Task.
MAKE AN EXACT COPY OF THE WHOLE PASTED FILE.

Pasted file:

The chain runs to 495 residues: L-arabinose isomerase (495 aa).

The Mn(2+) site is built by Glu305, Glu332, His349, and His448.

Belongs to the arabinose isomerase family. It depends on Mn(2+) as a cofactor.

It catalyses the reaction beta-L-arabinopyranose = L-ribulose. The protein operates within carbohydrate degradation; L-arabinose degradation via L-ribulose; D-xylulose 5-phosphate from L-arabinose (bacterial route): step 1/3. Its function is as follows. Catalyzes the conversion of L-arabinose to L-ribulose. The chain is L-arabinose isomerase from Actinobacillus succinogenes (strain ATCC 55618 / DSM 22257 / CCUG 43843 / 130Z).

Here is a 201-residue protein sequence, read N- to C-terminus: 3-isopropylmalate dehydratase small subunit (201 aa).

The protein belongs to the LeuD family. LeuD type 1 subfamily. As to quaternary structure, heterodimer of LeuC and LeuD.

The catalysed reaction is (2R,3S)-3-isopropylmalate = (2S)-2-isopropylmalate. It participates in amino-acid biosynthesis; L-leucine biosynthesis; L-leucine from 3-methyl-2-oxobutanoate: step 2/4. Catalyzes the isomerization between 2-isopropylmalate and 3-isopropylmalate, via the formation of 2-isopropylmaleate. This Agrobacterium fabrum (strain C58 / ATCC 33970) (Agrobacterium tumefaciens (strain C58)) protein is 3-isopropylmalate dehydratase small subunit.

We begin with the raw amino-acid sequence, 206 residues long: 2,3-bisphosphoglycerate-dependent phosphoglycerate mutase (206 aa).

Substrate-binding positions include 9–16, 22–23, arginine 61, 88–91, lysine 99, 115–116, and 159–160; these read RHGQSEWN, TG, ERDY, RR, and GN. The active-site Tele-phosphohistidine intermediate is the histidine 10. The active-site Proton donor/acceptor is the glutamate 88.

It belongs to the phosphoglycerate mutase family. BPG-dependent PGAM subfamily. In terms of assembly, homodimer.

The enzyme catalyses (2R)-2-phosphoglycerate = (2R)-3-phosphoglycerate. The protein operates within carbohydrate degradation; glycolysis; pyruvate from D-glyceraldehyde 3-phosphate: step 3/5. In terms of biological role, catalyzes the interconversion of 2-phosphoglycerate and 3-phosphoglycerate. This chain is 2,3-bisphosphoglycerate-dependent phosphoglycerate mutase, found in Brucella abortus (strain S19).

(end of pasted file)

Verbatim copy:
The chain runs to 495 residues: L-arabinose isomerase (495 aa).

The Mn(2+) site is built by Glu305, Glu332, His349, and His448.

Belongs to the arabinose isomerase family. It depends on Mn(2+) as a cofactor.

It catalyses the reaction beta-L-arabinopyranose = L-ribulose. The protein operates within carbohydrate degradation; L-arabinose degradation via L-ribulose; D-xylulose 5-phosphate from L-arabinose (bacterial route): step 1/3. Its function is as follows. Catalyzes the conversion of L-arabinose to L-ribulose. The chain is L-arabinose isomerase from Actinobacillus succinogenes (strain ATCC 55618 / DSM 22257 / CCUG 43843 / 130Z).

Here is a 201-residue protein sequence, read N- to C-terminus: 3-isopropylmalate dehydratase small subunit (201 aa).

The protein belongs to the LeuD family. LeuD type 1 subfamily. As to quaternary structure, heterodimer of LeuC and LeuD.

The catalysed reaction is (2R,3S)-3-isopropylmalate = (2S)-2-isopropylmalate. It participates in amino-acid biosynthesis; L-leucine biosynthesis; L-leucine from 3-methyl-2-oxobutanoate: step 2/4. Catalyzes the isomerization between 2-isopropylmalate and 3-isopropylmalate, via the formation of 2-isopropylmaleate. This Agrobacterium fabrum (strain C58 / ATCC 33970) (Agrobacterium tumefaciens (strain C58)) protein is 3-isopropylmalate dehydratase small subunit.

We begin with the raw amino-acid sequence, 206 residues long: 2,3-bisphosphoglycerate-dependent phosphoglycerate mutase (206 aa).

Substrate-binding positions include 9–16, 22–23, arginine 61, 88–91, lysine 99, 115–116, and 159–160; these read RHGQSEWN, TG, ERDY, RR, and GN. The active-site Tele-phosphohistidine intermediate is the histidine 10. The active-site Proton donor/acceptor is the glutamate 88.

It belongs to the phosphoglycerate mutase family. BPG-dependent PGAM subfamily. In terms of assembly, homodimer.

The enzyme catalyses (2R)-2-phosphoglycerate = (2R)-3-phosphoglycerate. The protein operates within carbohydrate degradation; glycolysis; pyruvate from D-glyceraldehyde 3-phosphate: step 3/5. In terms of biological role, catalyzes the interconversion of 2-phosphoglycerate and 3-phosphoglycerate. This chain is 2,3-bisphosphoglycerate-dependent phosphoglycerate mutase, found in Brucella abortus (strain S19).